Girolamo Ghinucci

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His Eminence

Girolamo Ghinucci
Cardinal Bishop Of Worcester
ChurchRoman Catholic
Appointed26 September 1522
In office1522–1535
PredecessorSilvestro de' Gigli
SuccessorHugh Latimer
Other post(s)Cardinal-Priest of San Clemente
Administrator of Tropea
Created cardinal21 May 1535
by Paul III
RankCardinal Priest
Personal details
Died3 July 1541
Previous post(s)Bishop of Ascoli Piceno (1512-1518)
Bishop of Malta (1523-1530)
Administrator of Cavaillon (1537-1540)
Coat of armsGirolamo Ghinucci's coat of arms

Girolamo Ghinucci (additionally referred to historically as: Jerome de Ghinucci, Geronimo de Ghinucci, Hieronymus Ghinucci, and Girolamo Ginucci; 1480 in Siena – 3 July 1541) was an Italian papal administrator, diplomat and cardinal in the Roman Catholic Church.


Ghinucci was from a Sienese banking family and became a canon of the cathedral chapter there. He then became secretary to Pope Julius II. He was bishop of Ascoli Piceno from 1512 to 1518. He was an active participant in the Fifth Lateran Council.[1]

Pope Leo X named Ghinucci papal nuncio to England, where Henry VIII retained him for a period as advisor. Ghinucci advised on Henry's moves to divorce Catherine of Aragon.[2] Ghinucci's nephew, Augustine de Augustinis, served as personal physician to Cardinal Wolsey. Augustinis also performed some diplomatic and espionage services for the Cardinal. He later became physician-in-ordinary to Henry VIII.[3]

In 1522, he succeeded Giulio de' Medici, the Cardinal protector of England as Bishop of Worcester (the last of the Italian absentees to hold the see).[4] In September 1525, Bishop Ghinucci was appointed one of Henry's ambassadors in residence in Rome. In November 1526, he was sent on an embassy from Henry to the Holy Roman Emperor in Spain. In October 1529, he was re-accredited to Rome.[5]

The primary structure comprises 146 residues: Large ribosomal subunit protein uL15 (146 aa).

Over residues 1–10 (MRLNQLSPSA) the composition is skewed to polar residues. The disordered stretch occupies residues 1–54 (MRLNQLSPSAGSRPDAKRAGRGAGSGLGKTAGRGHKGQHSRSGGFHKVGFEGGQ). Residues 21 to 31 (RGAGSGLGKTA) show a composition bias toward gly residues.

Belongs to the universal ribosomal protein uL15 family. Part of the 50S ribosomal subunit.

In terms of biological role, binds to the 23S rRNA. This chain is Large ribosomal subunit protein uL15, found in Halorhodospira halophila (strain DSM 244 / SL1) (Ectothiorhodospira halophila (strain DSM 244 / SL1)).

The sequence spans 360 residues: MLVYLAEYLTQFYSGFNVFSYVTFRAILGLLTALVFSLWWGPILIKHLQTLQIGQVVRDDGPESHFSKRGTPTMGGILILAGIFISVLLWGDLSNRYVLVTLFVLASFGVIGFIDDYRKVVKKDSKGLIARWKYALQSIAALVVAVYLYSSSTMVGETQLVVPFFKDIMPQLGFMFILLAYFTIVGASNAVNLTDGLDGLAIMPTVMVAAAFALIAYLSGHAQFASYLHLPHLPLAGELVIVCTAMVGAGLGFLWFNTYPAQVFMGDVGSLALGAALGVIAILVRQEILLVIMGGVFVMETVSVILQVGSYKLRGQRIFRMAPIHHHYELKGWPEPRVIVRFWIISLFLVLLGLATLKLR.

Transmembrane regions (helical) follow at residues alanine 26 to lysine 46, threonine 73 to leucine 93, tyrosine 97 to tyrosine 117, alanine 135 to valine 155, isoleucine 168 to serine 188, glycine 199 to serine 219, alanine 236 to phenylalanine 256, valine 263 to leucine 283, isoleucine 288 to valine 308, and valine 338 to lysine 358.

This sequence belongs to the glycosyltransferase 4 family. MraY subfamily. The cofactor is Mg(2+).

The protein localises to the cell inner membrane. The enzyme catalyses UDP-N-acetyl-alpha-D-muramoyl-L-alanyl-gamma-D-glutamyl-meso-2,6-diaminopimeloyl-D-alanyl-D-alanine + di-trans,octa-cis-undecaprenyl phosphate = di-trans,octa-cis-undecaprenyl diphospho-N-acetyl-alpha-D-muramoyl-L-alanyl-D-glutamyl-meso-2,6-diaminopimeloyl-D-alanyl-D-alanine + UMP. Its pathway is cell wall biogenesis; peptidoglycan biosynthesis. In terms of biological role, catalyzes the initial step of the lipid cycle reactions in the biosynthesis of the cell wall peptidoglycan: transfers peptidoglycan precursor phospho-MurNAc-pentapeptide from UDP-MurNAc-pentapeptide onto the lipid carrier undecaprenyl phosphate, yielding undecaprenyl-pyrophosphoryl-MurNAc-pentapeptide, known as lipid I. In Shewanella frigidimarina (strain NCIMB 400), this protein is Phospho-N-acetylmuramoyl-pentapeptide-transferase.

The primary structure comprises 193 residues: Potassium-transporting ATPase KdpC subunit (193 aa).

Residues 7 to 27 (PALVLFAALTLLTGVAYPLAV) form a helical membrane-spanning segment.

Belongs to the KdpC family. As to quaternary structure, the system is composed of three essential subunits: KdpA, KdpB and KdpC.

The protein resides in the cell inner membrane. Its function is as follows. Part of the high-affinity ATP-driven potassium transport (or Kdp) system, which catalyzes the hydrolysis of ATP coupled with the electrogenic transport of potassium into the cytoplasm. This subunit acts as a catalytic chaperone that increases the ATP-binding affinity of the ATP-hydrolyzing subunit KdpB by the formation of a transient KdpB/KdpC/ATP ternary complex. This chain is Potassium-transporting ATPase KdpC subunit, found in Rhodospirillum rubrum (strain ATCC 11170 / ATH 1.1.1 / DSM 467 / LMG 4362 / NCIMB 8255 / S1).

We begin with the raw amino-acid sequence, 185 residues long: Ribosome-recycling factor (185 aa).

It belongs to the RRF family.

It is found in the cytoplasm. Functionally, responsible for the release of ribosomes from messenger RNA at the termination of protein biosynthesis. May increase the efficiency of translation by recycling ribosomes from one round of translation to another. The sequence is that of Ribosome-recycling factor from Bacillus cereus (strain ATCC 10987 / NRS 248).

He held the bishopric until 1535 when he was deprived of the position by King Henry VIII; also deprived was the Bishop of Salisbury, Lorenzo Campeggio. In the same year he was made a Cardinal by Pope Paul III, and served on commissions to reform the Church.

He also served as Bishop Administrator of the Diocese of Malta from 1523 to 1538. He was Camerlengo of the Sacred College of Cardinals from January 7, 1538, to January 10, 1539.[1]

He was involved, with Silvester Prierias, in the papal reaction to Martin Luther after 1518.[6]

He maintained English contacts through Richard Croke.[7]

Ghinucci died in Rome July 3, 1541, Rome and was buried in the basilica of San Clemente al Laterano,[1] where he was Cardinal protector from 25 January 1537 until his death. A prominent Latin inscription commemorating him is to be seen in the north aisle of the basilica (to the right of the entrance to the sacristy and excavations).


  1. ^ a b c Miranda, Salvador. "GHINUCCI, Girolamo (1480-1541)". The Cardinals of the Holy Roman Church. Florida International University. OCLC 53276621.
  2. ^ Pollard, A. F. (1919). Henry VIII. London: Longmans, Green and Co. p. 202.
  3. ^ Hammond, E.A. (July 1975). "Doctor Augustine, Physician to Cadinal Wolsey and King Henry VIII". Medical History. 5 (3): 215–249. doi:10.1017/S0025727300020251. PMC 1081639. PMID 1095863.
  4. ^ Down, Kevin (1995). "The Administration of the Diocese of Worcester under the Italian Bishops, 1427-1535". Midland History. 20 (1): 1–20. doi:10.1179/mdh.1995.20.1.1.
  5. ^ Thomas Betteridge; Suzannah Lipscomb, eds. (2013). Henry VIII and the Court: Art, Politics and Performance. Ashgate Publishing, Ltd. p. 187. ISBN 9781409411857.
  6. ^ Greengrass, Mark. "Theologians' Reformation Case-study, Section 01a.44 Chronology: The Broadening Lutheran Conflict, 1518-9". University of Sheffield. Archived from the original on 28 September 2007. Retrieved 29 January 2007.
  7. ^ Ghinucci's correspondence with Croke is quoted in Delaforce, Patrick; Baldry, Ken. "Chapter 22 - King Henry VIII's troubleshooter". The Delaforce Family History (2nd ed.).

External links[edit]

Catholic Church titles
Preceded by Bishop of Worcester
Succeeded by
Hugh Latimer
As CofE bishop
(unrecognized by Vatican)
Succeeded by
As RC bishop
(unrecognized by Crown)
Preceded by
(recognized by both Crown and Vatican)
Bishop of Worcester
(unrecognized by Crown)

Succeeded by